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Shermans March
Sherman's March @ The History Channel
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Review from The Patriot Resource:
This presentation from The History Channel concentrates on General William Tecumseh Sherman's five-week long campaign from Atlanta to Savannah in November-December 1864. To the Union, he became a hero for breaking the back of the Confederacy. To the South, he became infamous for his use of "total war." He's a polarizing figure even to this day. The presentation attempts to give a balanced look at Sherman's March. Of note, the Patriot Resource received a fine cut, which looked to have completed special effects, but had a temp soundtrack and narrator. Aside from occasionally noticing the heavy repetition of the temp soundtrack, we didn't find the presentation to be "incomplete."

The presentation follows The History Channel's format of making use of dramatic reenactments. However, aside from a few monologues from Sherman, this presentation doesn't seem to be as reenactment-heavy as the last two presentations that The Patriot Resource reviewed: Washington the Warrior and Desperate Crossing, reversing a trend. Though much of the presentation was filled with footage of reenactments, it was mostly battle scenes or characters looking introspective while the narrator recournted events. This gave the presentation much more of a documentary feel than the other two aforementioned presentations. We actually feel that this approach worked just fine as we found the pacing of the presentation to our liking.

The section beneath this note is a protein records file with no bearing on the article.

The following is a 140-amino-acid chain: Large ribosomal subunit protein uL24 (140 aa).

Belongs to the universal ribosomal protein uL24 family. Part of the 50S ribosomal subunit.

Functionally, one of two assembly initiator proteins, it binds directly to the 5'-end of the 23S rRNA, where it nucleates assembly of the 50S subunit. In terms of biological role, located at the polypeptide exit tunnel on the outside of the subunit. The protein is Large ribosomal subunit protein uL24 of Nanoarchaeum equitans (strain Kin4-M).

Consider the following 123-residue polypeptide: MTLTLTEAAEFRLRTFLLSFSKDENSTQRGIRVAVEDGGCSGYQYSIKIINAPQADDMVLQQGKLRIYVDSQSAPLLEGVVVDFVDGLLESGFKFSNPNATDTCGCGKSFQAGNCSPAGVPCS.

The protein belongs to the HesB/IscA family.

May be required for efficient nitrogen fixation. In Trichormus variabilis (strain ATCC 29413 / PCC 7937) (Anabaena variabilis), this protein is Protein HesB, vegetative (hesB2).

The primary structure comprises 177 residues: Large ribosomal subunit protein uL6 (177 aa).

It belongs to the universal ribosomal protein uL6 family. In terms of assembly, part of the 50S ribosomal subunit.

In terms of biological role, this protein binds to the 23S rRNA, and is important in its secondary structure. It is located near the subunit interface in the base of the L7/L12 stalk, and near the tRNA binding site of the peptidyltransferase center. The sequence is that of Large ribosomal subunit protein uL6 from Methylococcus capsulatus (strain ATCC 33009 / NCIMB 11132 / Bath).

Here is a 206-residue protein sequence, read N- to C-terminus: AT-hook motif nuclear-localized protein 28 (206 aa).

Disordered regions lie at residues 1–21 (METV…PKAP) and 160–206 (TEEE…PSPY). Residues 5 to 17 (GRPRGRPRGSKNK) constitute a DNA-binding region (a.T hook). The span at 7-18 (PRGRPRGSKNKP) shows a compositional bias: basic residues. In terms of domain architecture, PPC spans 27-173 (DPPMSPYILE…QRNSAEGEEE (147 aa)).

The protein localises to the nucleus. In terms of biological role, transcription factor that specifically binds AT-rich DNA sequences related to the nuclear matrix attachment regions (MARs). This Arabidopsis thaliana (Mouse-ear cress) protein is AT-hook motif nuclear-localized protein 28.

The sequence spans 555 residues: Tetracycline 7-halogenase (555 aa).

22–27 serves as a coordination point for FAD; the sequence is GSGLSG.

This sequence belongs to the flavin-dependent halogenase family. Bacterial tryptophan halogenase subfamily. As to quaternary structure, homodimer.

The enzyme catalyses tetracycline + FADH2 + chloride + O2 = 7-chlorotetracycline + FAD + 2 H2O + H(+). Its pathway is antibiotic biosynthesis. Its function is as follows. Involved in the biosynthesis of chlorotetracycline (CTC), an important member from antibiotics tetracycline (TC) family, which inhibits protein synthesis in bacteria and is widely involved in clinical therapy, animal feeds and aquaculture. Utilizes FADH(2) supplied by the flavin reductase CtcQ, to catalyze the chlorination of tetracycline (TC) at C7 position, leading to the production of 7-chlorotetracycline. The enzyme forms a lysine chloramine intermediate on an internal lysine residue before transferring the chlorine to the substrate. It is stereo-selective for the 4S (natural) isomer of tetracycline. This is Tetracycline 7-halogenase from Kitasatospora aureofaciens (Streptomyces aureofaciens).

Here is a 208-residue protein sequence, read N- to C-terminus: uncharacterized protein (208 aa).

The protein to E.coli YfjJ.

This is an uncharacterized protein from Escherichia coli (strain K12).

As mentioned above, the presentation attempted to be even-handed, although those who despise Sherman will likely not come away from the presentation with much of a change of perspective and also find the piece "pro-Sherman." Discussion of Sherman's use of total war seems to let him off the hook, especially for atrocities committed by his troops as the marched. However, there is one emphatic event to the contrary, which is when Sherman orders the execution of a Confederate officer in response to Southern belligerence to his campaign. The execution is carried out, though it's emphasized that all of his own men disapproved of Sherman's order.

Though the core of the presentation deals with Sherman's (in)famous march, Sherman does get a full biographical overview as background to his march. One thing we found worth filing away is that Sherman had been out of the military for ten years and had been a failure as a businessman when the Civil War began. He seems to have been a soldier in need of a war. Also of note was his close friendship with General Ulysses Grant. His loyalty to Grant and lack of interest in capitalizing on his personal successes to supplant Grant as Commander of the Union Army was admirable, especially considering the politics that had involved that position throughout the war.

The result of the biographical overview is to humanize the "devil that went to Georgia." This along with the designated experts explaining the logic of Sherman's total war even while acknowledging the resentment in the South that it created, ended up giving The Patriot Resource a mostly positive impression of Sherman and his march. We found the presentation well-done and thorough, It also didn't hurt that the presentation felt more like a documentary and less like a presentation, which is the approach that we prefer. For those who are casual Civil War buffs, we recommend this presentation for the wealth of objective historical content concerning Sherman the person and Sherman's March. We don't hesitate in recommending tuning in for this presentation.







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Shermans March

The Civil War:
A Nation Divided
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